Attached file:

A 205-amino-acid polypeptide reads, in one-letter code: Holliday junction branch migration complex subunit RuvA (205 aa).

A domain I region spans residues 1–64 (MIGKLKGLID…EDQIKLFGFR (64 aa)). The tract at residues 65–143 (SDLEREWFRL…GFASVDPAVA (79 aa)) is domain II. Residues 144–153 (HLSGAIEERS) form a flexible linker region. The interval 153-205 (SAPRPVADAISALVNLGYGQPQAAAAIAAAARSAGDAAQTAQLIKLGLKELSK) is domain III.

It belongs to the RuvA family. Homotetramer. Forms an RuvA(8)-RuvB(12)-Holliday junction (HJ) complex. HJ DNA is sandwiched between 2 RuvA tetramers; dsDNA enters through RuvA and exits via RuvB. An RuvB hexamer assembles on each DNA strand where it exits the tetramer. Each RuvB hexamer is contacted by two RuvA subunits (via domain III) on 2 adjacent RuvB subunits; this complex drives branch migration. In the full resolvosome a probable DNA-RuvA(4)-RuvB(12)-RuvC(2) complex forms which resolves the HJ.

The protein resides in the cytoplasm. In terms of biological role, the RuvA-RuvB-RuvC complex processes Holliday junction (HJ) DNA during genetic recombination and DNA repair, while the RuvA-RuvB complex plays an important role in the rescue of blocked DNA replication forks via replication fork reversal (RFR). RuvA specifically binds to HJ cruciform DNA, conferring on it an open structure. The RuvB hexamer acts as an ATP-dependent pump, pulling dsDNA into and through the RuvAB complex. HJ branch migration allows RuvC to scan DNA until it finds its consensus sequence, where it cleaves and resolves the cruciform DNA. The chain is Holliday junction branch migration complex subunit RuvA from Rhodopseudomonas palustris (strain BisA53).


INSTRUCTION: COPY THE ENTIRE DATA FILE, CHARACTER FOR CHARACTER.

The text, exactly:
A 205-amino-acid polypeptide reads, in one-letter code: Holliday junction branch migration complex subunit RuvA (205 aa).

A domain I region spans residues 1–64 (MIGKLKGLID…EDQIKLFGFR (64 aa)). The tract at residues 65–143 (SDLEREWFRL…GFASVDPAVA (79 aa)) is domain II. Residues 144–153 (HLSGAIEERS) form a flexible linker region. The interval 153-205 (SAPRPVADAISALVNLGYGQPQAAAAIAAAARSAGDAAQTAQLIKLGLKELSK) is domain III.

It belongs to the RuvA family. Homotetramer. Forms an RuvA(8)-RuvB(12)-Holliday junction (HJ) complex. HJ DNA is sandwiched between 2 RuvA tetramers; dsDNA enters through RuvA and exits via RuvB. An RuvB hexamer assembles on each DNA strand where it exits the tetramer. Each RuvB hexamer is contacted by two RuvA subunits (via domain III) on 2 adjacent RuvB subunits; this complex drives branch migration. In the full resolvosome a probable DNA-RuvA(4)-RuvB(12)-RuvC(2) complex forms which resolves the HJ.

The protein resides in the cytoplasm. In terms of biological role, the RuvA-RuvB-RuvC complex processes Holliday junction (HJ) DNA during genetic recombination and DNA repair, while the RuvA-RuvB complex plays an important role in the rescue of blocked DNA replication forks via replication fork reversal (RFR). RuvA specifically binds to HJ cruciform DNA, conferring on it an open structure. The RuvB hexamer acts as an ATP-dependent pump, pulling dsDNA into and through the RuvAB complex. HJ branch migration allows RuvC to scan DNA until it finds its consensus sequence, where it cleaves and resolves the cruciform DNA. The chain is Holliday junction branch migration complex subunit RuvA from Rhodopseudomonas palustris (strain BisA53).